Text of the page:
Book Review: 2012 Competitions Annual

2012 Competitions Annual edited by G. Stanley Collyer with Daniel Madryga
The Competition Project, 2013
Paperback, 240 pages

At the start of the 1990s, Competitions magazine began publishing quarterly issues with notices and results on architectural competitions. In 2011 the publication went the way of many magazines and is now online-only, though its print output has segued to an annual book that collects the results of some prominent competitions. The second edition, covering competitions in parts of 2011 and 2012, features the winners and runners up for 16 competitions.

Competitions is based in Kentucky, so it's no surprise that the (now e)magazine tends to focus on the United States, but as the back cover attests: "the majority of competitions for real projects in this volume reflect not only the institutional commitment of foreign nations to this process, but the dire economic straits our governing bodies find themselves in." This quote points to an emphasis on "real" competitions versus "ideas" competitions, while indicating that U.S. competitions in the annual are few; in fact only 5 of the 16 projects are located in the United States, 7 if we broaden the criteria to North America by adding Canada. But of course competitions in any locale are geared to entice as many architects from different countries (often pairing up with local architects) to enter, hopefully leading to more ideas and potentially bigger names. Therefore U.S. participation, as the Annual attests elsewhere in its pages, goes far beyond the locations of competitions.

[OMA: Musée National des Beaux-Arts du Québec. Image: © OMA, rendering by Luxigon]

That said, the U.S. competitions tend to be less flashy and with fewer (or no) big names. This doesn't mean these competitions don't have value, but the mix of international/local and famous/not-so-famous in the book broadens its appeal to a wider spectrum of architects and fans of architecture. An example of the international/famous side of things is the Musée National des Beaux-Arts du Québec competition, won by OMA, with Allied Works, David Chipperfield and others as runners up. On the local/not-so-famous side can be found the Atlanta History Center competition, won by Pfeiffer Partners, with Stanley Beaman & Sears, MSTSD and others as runners up. Given Competitions' focus on results in its annual, we do not learn what really happened to these and other "real" projects. In these cases, OMA's design, officially called the Pierre Lassonde Pavilion, started construction in 2013 and is slated for a 2015 opening, while Pfeiffer Partners' winning design was shelved in favor of an arguably inferior design by Atlanta's MSTSD, but not their runner-up entry they did with Kallman McKinnel & Wood.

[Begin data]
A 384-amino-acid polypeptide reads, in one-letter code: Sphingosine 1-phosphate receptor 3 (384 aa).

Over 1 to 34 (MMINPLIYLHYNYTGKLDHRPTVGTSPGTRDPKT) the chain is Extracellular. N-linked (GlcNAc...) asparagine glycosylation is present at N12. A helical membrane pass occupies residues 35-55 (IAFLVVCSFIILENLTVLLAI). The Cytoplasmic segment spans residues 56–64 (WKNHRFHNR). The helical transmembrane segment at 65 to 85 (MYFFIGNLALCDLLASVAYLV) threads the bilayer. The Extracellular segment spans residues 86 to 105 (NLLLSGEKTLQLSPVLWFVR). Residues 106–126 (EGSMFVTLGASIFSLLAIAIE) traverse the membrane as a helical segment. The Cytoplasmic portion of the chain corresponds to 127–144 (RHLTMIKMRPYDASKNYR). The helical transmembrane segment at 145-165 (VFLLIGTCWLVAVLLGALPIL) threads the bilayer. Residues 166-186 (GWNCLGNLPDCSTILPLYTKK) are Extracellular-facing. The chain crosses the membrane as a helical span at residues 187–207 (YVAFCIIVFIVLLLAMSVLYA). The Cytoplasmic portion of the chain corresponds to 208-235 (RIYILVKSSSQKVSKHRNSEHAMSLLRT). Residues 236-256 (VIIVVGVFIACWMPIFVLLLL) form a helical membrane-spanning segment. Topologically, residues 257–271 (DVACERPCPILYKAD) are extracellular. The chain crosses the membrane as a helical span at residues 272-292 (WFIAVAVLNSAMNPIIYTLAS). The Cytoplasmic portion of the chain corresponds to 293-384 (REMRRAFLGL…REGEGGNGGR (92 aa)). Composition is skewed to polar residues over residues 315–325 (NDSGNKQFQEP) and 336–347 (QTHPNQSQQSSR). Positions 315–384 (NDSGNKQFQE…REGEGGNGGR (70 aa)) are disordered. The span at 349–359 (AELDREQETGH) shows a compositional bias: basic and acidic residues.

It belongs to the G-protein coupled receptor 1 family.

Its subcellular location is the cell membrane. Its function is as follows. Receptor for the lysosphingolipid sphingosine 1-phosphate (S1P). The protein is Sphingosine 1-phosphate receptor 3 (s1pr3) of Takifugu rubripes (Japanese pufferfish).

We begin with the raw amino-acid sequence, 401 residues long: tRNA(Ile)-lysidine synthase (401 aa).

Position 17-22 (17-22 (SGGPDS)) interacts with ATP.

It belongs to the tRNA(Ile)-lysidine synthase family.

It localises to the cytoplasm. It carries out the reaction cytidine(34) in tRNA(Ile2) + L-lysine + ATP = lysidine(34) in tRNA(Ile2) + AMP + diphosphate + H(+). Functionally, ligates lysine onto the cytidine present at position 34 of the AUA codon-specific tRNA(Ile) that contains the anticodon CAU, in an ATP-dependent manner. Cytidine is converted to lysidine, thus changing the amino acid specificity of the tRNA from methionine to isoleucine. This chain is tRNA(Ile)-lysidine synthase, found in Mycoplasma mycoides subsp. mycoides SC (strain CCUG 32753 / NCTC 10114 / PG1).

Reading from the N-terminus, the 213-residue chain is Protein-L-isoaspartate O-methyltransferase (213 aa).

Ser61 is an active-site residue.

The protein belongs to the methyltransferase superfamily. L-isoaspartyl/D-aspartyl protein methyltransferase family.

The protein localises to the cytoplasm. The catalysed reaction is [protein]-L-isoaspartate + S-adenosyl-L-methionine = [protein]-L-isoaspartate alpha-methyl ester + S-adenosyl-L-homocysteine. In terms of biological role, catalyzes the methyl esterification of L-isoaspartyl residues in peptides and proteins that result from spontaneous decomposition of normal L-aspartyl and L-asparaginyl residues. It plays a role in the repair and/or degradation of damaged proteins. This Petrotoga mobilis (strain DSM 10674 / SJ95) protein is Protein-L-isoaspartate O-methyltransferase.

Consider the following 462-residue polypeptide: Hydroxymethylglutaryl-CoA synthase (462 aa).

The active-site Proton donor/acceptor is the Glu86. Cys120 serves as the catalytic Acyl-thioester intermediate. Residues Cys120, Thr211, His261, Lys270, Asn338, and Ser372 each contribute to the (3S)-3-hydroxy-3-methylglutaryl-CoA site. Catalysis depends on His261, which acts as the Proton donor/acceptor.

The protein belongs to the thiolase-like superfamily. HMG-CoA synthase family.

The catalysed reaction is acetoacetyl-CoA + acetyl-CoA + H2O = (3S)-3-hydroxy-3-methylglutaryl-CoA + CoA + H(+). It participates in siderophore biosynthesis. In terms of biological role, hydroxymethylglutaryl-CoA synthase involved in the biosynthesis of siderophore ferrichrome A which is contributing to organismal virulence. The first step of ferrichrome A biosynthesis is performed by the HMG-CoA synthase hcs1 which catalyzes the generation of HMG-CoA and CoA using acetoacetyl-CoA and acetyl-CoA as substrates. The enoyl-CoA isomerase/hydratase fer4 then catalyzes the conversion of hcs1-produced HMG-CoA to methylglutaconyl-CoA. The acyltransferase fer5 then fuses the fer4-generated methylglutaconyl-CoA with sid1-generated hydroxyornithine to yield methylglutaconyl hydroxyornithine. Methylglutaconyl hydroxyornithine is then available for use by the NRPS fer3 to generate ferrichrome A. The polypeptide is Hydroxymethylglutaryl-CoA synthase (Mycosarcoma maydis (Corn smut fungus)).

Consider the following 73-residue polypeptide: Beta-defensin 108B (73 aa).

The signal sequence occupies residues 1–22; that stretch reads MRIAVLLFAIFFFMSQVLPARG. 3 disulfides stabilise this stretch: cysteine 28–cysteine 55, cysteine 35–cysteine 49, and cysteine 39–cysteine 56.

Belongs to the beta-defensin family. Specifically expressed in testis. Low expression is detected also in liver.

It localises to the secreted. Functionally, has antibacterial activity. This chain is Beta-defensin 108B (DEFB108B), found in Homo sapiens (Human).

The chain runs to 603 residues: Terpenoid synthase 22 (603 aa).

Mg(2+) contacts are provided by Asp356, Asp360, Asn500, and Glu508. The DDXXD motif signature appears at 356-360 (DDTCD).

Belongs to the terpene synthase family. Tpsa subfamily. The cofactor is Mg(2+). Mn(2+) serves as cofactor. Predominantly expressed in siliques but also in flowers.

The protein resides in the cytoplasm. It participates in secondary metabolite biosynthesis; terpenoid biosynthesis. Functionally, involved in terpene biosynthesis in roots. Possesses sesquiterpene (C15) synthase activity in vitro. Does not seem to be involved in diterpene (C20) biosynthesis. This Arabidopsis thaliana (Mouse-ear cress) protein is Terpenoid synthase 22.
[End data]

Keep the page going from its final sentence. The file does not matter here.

[Pfeiffer Partners: Atlanta History Center. Image via]

But the big question, the elephant in the room if you will, is the obvious one: What is the value of the Annual in the age of Arch Daily, Bustler, and other websites featuring competitions results with plenty of images and text from the architects? The answer is threefold: The first has already been alluded to, as the book includes competitions that these websites do not feel the need to feature (Arch Daily's coverage of the Atlanta competition is solely a 2011 call for architects announcement, for example). The second is that Competitions includes editorial commentary and jury comments, which these websites don't include and sometimes include, respectively. Third is having the winner and the runners up in one place, which makes it easy for comparison and to have a mental picture of reactions to the competition brief, easier to achieve in a book than on separate web pages online; often websites highlight only the winner and/or only it and a couple runners up. Even if every notable competition isn't covered (an appendix with other competitions, some of them ideas competitions, and their winners is included) the thoroughness of the 2012 Annual should be commended.